The second step is to configure the extensions.conf file to have use this channel driver. For instance, to make it so that all calls starting with the digit "9" go out a SIP trunk, you might do something like this:

exten => _9.,1,Dial(SIP/${EXTEN:[email protected],30,r)
(Taken from the voip-info page on sip.conf)

To configure actual phones as extensions, you would enter something like this in extensions.conf (taken from the sample file on an Asterisk install I have around):

exten => 6245,1,Dial(SIP/Grandstream1,20,rt)   ; permit transfer
exten => 6245,1,Dial(SIP/Grandstream1&SIP/Xlite1,20,rtT)
exten => 6361,1,Dial(IAX2/JaneDoe,,rm)         ; ring without time limit
exten => 6389,1,Dial([email protected])

If someone dials one of these extensions, it would then ring the associated phone. Note that for extension 6245 it will actually ring two different phones. Note also that the phones will have to be configured themselves to register with Asterisk, etc.

Now, Asterisk dialplan creation is an enormous subject in and of itself... but this is the general idea. You configure the channel drivers to support connections to either (or both) service providers or endpoints (phones) using the given protocol. You then configure actual extensions or trunk connections in the extensions.conf file.

SO HOW *MIGHT* THIS WORK WITH 'SKYPE FOR ASTERISK'?

Now we don't have any information yet about how this new channel driver would work... but most all of the channel drivers work in a similar fashion. I would expect that there will be something like a skype.conf file that will let you establish what Skype user names are associated with the Skype For Asterisk module. You will probably need to include the login credentials, any restrictions on access (by Asterisk users), etc.

Separately, in the extensions.conf file, you will wind up probably putting in something like this to enable outbound connections:

exten => _9.,1,Dial(SKYPE/${EXTEN:[email protected],30,r)

Or something like that. Now all calls that start with 9 will go out the "Skype trunk".

If you wanted to associate a user ID on the Asterisk system with a Skype ID, you would possibly add something like this:

exten => 6400,1,Dial(SKYPE/danyork,,rm)

Now any calls to ext 6400 on that Asterisk system would go to my Skype ID. You could imagine getting a bit fancier with something like this:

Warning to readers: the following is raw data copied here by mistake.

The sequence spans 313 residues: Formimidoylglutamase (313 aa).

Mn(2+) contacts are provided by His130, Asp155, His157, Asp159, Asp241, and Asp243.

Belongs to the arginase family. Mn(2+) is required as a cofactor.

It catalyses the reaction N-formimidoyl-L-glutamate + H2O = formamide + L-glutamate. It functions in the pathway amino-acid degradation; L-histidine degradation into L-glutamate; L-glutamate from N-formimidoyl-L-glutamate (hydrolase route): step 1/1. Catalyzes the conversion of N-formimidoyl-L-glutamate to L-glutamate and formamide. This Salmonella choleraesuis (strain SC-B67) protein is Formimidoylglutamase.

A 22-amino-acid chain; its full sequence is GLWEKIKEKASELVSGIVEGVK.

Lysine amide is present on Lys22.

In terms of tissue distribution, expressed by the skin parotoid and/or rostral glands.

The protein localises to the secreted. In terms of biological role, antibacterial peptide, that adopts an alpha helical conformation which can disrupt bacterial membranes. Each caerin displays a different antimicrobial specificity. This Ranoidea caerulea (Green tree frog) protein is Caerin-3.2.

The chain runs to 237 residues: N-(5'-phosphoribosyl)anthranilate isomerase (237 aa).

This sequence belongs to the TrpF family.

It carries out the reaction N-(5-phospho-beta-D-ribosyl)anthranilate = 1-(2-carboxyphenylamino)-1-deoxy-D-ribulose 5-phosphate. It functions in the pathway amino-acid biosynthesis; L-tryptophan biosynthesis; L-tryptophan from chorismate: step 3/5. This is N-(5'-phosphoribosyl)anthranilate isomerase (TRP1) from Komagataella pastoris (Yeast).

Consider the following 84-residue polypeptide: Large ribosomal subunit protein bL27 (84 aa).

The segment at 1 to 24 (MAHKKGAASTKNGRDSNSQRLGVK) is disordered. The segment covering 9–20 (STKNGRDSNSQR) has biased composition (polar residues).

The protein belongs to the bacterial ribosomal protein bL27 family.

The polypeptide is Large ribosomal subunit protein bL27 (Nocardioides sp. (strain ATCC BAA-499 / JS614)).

exten => 6400,1,Dial(SKYPE/danyork,,rm)
exten => 6400,1,Dial(SIP/1234,,rm)

which would have the effect of calls to ext 6400 going to both my Skype ID and a SIP phone.

So Skype can just be another way for inbound or outbound calls to enter the Asterisk server - and Skype users can simply be added as extensions on an existing Asterisk server.

Returning to my graphic above (gotta love quick graphics via Skitch!), the picture now looks like this:

asteriskinterconnectwskype.jpg

The "Skype For Asterisk" module allows two way connectivity into the Skype cloud and also the use of Skype as another mechanism for PSTN connectivity.

SO WHAT ABOUT "SKYPE-TO-SIP"?

The point of my post yesterday was now that two-way Skype connectivity becomes just another channel driver for Asterisk, you have all sorts of interconnection possibilities. As a standalone system, you could connect SIP phones on an Asterisk server out to the Skype cloud.

You can also deploy Asterisk as a "SIP-to-Skype" gateway. You could connect an Asterisk box via SIP to an existing IP-PBX and enable connectivity from that IP-PBX to Skype users. You could even be incredibly stupid (given existing security issues) and connect your Asterisk box directly to the Internet and provide a SIP-to-Skype gateway. (If you aren't aware of the SIP security issues, listen to any of my Blue Box podcast episodes or read the VOIPSA blog.)

If the Skype For Asterisk module delivers the functionality it sounds like it will, there are a whole range of possibilities now available for interconnection between the Skype cloud and other VoIP systems simply by putting an Asterisk box in the middle.

We'll see. All of this is mere speculation until we can actually use the Skype For Asterisk module.